Red Mosaic Guppy (Poecilia Reticulata) Care Guide – Breeding, Tank Setup

Red Mosaic Guppy

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Red Mosaic Guppy (Poecilia Reticulata) Care Guide – Breeding, Tank Setup

A Red Mosaic Guppy is a selectively bred variation of the common guppy (Poecilia reticulata) fish that has vibrant red coloring and a mosaic pattern on its body. Guppies are small, tropical fish known for their bright and varied colors.

The “mosaic” pattern in a red mosaic guppy typically refers to a speckled or dappled appearance on the body, which can make the red coloration even more striking. This pattern is often created through selective breeding by guppy enthusiasts and breeders who aim to enhance and stabilize these unique characteristics. In this Red Mosaic Guppy Care Guide we will dive into what makes these guppies so popular in the aquarium industry and what the best way to take care of them is.

key characteristics

  • Appearance: Red mosaic guppies have a vibrant red coloration on their body, fins, and tail.
  • Size: Red mosaic guppies are small fish, with males typically reaching around 1.5 to 2.5 inches (4-6 cm) in length, while females are slightly larger, ranging from 2 to 2.5 inches (5-6 cm).
  • Care Requirements: Red mosaic guppies are hardy and relatively easy to care for, making them suitable for beginners in the aquarium hobby..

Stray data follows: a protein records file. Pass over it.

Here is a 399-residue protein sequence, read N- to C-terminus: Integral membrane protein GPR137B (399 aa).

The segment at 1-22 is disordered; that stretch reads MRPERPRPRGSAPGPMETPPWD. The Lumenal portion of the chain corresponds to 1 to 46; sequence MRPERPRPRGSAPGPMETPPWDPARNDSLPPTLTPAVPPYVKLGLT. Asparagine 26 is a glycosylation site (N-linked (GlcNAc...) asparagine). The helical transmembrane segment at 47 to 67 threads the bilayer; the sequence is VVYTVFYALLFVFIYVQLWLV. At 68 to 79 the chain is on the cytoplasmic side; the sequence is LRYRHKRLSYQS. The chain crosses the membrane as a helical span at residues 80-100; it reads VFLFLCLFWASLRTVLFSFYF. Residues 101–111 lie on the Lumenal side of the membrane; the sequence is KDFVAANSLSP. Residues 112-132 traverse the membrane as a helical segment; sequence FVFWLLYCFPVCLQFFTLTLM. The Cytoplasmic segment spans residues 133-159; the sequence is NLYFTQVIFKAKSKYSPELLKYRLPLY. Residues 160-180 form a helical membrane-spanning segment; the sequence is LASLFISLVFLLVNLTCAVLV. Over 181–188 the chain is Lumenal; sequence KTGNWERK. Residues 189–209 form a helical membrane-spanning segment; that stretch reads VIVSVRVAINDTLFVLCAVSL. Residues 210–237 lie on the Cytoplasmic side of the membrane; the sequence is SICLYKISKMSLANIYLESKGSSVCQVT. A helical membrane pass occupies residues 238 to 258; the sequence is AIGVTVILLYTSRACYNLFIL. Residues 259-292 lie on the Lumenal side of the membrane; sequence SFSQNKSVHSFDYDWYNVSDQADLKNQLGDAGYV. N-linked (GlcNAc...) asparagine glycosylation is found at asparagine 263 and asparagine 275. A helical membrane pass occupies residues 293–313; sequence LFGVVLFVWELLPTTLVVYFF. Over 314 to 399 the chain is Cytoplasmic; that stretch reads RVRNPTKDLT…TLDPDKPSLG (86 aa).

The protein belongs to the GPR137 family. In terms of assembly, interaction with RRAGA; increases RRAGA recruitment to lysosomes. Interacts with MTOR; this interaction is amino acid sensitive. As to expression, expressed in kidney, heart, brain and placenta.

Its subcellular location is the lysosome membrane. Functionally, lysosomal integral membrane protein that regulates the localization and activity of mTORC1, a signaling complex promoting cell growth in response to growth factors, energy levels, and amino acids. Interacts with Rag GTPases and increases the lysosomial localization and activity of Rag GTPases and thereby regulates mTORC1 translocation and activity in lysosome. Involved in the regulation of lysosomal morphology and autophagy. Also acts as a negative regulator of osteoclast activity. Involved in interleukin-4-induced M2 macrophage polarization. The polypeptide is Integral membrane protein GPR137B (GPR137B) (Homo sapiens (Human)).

• Diet: They are omnivorous and accept a wide range of foods. Their diet should include high-quality flake or pellet food, supplemented with live or frozen foods like brine shrimp, daphnia, and bloodworms.
  • Origin: Selective Tank Bred – Guppies (Poecilia reticulata) are native to tropical and subtropical regions of Central and South America, particularly in countries like Venezuela, Guyana, and Trinidad.
  • Lifespan: Red mosaic guppies have a relatively short lifespan compared to some other aquarium fish, typically living for around 2 to 3 years. Proper care, nutrition, and a stress-free environment can contribute to a longer lifespan.
Red Mosaic Guppy
Credit: Trins Tropical Fish

Red Mosaic Guppy Care Guide

Tank Size 

The best size tank for a Red Mosaic Guppy is a 10 gallon size tank if you have a group of less than 5 fish. If you plan on having more than 5 fish you should move up to a larger tank like a 20 gallon to 55 gallon tank. The larger the tank the easier it is to keep the water clean and clear.


Water quality is the most important part of keeping tropical fish healthy in your Red Mosaic Guppy tank. One of the best options is the Fluval Aquaclear Power Filter, known for its reliability and customizable filtration. Another excellent choice is the Eheim Classic External Canister Filter, its quiet operation and efficient mechanical and biological filtration.

Substrate Choices: